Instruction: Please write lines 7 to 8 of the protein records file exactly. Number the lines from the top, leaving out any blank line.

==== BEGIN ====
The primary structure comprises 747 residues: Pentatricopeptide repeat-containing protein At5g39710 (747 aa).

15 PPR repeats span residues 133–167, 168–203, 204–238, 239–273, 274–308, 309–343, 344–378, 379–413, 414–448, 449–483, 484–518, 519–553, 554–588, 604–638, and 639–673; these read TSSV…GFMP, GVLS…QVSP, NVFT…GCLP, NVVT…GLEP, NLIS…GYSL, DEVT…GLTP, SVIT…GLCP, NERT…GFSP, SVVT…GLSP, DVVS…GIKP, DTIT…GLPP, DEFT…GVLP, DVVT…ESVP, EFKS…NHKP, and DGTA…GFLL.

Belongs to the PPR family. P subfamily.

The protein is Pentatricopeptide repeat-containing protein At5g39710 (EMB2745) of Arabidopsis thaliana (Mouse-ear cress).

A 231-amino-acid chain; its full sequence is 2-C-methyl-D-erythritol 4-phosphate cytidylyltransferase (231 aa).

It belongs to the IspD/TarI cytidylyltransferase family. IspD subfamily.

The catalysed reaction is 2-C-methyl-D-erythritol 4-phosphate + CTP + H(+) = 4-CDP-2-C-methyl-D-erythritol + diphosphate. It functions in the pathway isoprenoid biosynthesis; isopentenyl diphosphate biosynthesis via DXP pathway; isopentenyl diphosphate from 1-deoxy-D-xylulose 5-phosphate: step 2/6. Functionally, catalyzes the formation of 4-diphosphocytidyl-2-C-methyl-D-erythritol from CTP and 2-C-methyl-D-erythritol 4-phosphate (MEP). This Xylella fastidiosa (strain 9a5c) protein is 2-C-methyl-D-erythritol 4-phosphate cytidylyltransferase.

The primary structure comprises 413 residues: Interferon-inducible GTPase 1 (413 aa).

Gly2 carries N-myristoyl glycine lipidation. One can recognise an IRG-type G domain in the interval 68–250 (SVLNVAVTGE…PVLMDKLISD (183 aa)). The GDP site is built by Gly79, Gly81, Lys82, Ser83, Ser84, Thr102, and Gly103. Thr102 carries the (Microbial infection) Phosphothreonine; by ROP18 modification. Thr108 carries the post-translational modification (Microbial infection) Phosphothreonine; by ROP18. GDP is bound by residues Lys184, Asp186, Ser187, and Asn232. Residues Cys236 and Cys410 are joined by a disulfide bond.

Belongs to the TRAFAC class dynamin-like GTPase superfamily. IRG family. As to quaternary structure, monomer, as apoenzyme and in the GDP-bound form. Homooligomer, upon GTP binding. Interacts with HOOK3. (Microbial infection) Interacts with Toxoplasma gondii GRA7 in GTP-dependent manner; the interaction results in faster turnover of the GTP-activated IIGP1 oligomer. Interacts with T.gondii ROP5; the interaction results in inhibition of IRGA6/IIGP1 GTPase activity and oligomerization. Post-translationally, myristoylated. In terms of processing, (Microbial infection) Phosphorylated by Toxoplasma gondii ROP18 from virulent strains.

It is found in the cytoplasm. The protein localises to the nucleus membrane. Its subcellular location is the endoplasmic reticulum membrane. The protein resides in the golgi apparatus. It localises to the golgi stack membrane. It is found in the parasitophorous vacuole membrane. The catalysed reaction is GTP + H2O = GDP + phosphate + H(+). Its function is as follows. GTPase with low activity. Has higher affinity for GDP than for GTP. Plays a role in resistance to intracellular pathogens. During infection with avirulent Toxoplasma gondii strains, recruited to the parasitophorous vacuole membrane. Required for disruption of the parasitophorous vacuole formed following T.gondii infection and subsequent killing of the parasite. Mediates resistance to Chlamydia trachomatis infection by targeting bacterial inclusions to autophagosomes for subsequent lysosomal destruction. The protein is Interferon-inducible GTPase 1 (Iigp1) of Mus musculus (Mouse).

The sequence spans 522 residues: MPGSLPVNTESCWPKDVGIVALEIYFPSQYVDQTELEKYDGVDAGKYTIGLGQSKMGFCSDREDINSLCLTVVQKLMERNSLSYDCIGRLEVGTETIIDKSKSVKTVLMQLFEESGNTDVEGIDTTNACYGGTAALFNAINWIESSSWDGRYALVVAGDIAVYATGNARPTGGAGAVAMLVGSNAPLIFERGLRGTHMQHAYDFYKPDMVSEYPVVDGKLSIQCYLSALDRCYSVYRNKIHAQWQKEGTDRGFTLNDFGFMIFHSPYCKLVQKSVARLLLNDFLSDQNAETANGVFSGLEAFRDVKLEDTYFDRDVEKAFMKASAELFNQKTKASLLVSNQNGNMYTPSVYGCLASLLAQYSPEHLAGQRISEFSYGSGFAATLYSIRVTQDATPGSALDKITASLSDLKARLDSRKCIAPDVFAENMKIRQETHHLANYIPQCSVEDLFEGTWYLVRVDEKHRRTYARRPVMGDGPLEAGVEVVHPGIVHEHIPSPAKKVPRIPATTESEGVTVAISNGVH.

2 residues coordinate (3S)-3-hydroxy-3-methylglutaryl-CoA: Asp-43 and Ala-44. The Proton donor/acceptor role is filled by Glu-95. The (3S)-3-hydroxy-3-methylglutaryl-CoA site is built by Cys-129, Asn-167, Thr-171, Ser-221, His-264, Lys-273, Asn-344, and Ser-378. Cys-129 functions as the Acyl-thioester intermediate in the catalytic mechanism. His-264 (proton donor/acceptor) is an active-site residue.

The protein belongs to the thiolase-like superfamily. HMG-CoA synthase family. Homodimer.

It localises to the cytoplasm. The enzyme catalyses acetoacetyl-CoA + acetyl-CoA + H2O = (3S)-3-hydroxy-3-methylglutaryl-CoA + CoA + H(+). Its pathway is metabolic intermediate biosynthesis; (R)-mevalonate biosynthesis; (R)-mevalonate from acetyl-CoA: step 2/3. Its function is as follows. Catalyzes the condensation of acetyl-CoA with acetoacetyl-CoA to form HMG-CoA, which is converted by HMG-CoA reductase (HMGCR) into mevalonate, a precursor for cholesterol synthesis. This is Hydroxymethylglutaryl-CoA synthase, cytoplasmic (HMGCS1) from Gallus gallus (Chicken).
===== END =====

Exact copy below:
The catalysed reaction is 2-C-methyl-D-erythritol 4-phosphate + CTP + H(+) = 4-CDP-2-C-methyl-D-erythritol + diphosphate. It functions in the pathway isoprenoid biosynthesis; isopentenyl diphosphate biosynthesis via DXP pathway; isopentenyl diphosphate from 1-deoxy-D-xylulose 5-phosphate: step 2/6. Functionally, catalyzes the formation of 4-diphosphocytidyl-2-C-methyl-D-erythritol from CTP and 2-C-methyl-D-erythritol 4-phosphate (MEP). This Xylella fastidiosa (strain 9a5c) protein is 2-C-methyl-D-erythritol 4-phosphate cytidylyltransferase.

The primary structure comprises 413 residues: Interferon-inducible GTPase 1 (413 aa).